Thinking creatively about your networking is also important. Once upon a time, networking might have started with a cold call, but today that is not as effective as it used to be. These days, creating and developing contacts on professional platforms such as LinkedIn can be far more authentic and productive.

COVID-19 has made face-to-face meetings difficult, but there’s no substitute for the personal touch when meeting prospective clients. Soft skills like communication are key in this space, and natural leaders and relationship-builders will excel.

In short, a good Business Development Manager anticipates the questions that may be asked and provides the answers ahead of time in a proactive and engaging way.

BDM on zoom call to stakeholders

What are the career paths for a Business Development Manager?

An astute company with the resources at its’ disposal is well advised to invest in building a business development team.

A Business Development Representative (BDR) is an entry-level way to understand the role of a BDM. A BDR learns to identify business leads via direct contact with potential customers or even by handling complaints. They take action to understand what problems might need to be addressed at a grassroots level before they become more significant issues.

Contacting prospective customers and booking sales appointments is a common second step, while BDR’s frequently ‘spin off’ into other areas such as marketing or customer service. These skills help to round out their understanding of the business while generating leads and learning more about the process.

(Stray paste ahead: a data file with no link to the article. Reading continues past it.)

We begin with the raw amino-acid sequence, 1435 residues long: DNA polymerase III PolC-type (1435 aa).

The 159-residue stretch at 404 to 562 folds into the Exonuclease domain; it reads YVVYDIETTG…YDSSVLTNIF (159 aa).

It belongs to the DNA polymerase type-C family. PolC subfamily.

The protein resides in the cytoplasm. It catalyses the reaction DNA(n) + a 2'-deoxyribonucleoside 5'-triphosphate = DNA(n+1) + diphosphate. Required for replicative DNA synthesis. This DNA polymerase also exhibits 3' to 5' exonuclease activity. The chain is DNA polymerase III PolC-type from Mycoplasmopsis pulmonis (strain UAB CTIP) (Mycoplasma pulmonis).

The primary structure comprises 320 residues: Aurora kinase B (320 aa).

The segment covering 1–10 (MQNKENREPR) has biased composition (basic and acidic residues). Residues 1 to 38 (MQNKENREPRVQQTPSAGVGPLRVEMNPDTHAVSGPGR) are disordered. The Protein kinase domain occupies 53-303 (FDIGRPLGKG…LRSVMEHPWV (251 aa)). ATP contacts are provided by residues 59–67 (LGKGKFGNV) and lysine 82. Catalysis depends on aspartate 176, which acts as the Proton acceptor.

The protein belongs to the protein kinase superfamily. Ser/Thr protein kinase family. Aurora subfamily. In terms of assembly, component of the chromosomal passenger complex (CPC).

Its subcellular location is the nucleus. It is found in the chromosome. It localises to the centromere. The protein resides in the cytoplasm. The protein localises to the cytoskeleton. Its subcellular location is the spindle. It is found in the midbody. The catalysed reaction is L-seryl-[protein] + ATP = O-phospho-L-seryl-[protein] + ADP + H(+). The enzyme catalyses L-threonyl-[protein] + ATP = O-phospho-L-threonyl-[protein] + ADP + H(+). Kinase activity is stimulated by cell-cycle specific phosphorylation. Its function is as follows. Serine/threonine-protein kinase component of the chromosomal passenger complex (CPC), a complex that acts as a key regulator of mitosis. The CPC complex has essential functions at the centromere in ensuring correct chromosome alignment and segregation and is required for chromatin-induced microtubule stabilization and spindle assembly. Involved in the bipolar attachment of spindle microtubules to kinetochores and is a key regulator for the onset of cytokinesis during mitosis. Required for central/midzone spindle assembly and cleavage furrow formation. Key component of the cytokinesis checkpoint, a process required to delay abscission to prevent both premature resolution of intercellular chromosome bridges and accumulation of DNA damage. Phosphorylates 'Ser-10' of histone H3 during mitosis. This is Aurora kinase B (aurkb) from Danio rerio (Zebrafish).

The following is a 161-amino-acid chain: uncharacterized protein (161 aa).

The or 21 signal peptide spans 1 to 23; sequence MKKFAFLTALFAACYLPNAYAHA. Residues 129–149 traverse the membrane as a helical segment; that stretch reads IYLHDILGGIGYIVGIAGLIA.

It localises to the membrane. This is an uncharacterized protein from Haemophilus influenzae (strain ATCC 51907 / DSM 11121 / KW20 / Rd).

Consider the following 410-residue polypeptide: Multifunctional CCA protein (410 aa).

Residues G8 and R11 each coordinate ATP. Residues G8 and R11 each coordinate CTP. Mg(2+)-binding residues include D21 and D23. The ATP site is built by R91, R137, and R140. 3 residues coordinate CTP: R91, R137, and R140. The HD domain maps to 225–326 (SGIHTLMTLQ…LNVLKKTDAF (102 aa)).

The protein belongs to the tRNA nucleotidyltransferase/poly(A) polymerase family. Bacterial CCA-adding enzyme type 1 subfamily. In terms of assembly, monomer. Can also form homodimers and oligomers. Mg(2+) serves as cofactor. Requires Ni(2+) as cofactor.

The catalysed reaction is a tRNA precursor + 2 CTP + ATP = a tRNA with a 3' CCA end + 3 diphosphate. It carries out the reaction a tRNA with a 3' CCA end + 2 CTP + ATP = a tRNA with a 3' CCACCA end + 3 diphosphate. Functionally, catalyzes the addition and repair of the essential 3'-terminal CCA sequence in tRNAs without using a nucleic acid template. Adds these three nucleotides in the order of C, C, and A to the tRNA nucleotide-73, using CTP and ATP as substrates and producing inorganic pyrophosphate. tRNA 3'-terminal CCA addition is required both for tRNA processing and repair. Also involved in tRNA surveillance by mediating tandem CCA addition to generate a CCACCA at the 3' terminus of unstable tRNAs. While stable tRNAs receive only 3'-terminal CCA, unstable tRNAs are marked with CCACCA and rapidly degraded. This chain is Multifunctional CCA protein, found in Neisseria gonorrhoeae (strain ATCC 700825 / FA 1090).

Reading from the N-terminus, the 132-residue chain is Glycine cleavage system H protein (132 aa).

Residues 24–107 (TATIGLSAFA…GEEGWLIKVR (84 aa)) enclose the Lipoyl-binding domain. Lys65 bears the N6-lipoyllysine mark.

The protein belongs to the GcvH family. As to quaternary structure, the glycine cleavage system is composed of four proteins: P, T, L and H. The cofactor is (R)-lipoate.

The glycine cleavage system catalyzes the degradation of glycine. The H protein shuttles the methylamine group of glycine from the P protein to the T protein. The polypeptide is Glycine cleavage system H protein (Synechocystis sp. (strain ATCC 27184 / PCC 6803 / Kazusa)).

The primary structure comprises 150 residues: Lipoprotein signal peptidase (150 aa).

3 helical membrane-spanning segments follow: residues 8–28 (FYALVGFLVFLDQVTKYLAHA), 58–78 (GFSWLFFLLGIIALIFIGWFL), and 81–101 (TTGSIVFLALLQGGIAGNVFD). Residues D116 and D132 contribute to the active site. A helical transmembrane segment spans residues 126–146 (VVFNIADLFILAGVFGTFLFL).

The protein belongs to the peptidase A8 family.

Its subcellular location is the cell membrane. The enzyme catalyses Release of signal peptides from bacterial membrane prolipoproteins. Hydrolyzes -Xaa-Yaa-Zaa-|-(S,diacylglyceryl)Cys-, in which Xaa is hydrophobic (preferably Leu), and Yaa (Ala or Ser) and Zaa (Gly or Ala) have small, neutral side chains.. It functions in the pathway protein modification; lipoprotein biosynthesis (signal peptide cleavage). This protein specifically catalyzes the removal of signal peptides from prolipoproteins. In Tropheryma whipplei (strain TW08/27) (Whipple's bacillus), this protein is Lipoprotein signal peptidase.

Along the way, they learn skills like time management and how to prioritise workflows. Successful and ambitious Business Development Managers often progress to managing individual customers rather than remaining part of the team generating and funnelling new leads.

What can a Business Development Manager earn?

As with most occupations, Business Development Managers are compensated based upon a combination of experience and talent. A typical salary in Australia starts at around $136,000 can go to $181,000 or higher, with the average sitting at about $159,000 (payscale).

What’s the first step on a Business Development career path?

Getting qualified with an online Business Development Diploma course will ensure you have the practical skills to move into Business Development, or get ahead in your current BD career. Which course you should take depends on your aspirations and where you see your career going.

BDMs as leaders in the business

The College for Adult Learning’s Double Diploma of Business (Business Development) (BSB50120) + Leadership & Management (BSB50420) is designed for strategic leaders, equipping graduates with key relationship-building and leadership skills. This course is perfect for those that want to lead from the front and develop the know-how to inspire their business to grow with them.

BDMs as drivers of growth in the business

The Double Diploma of Business (Business Development) (BSB50120) + Marketing and Communication (BSB50620) is designed for BDMs with a view to home in on and relationships that facilitate growth and create a brand presence that aligns with business objectives. Understanding marketing is a critical component of any BDM’s core responsibilities, and this course helps develop skills around exploring and evaluating marketing opportunities while also teaching how to develop and implement business resource plans and assess their effectiveness.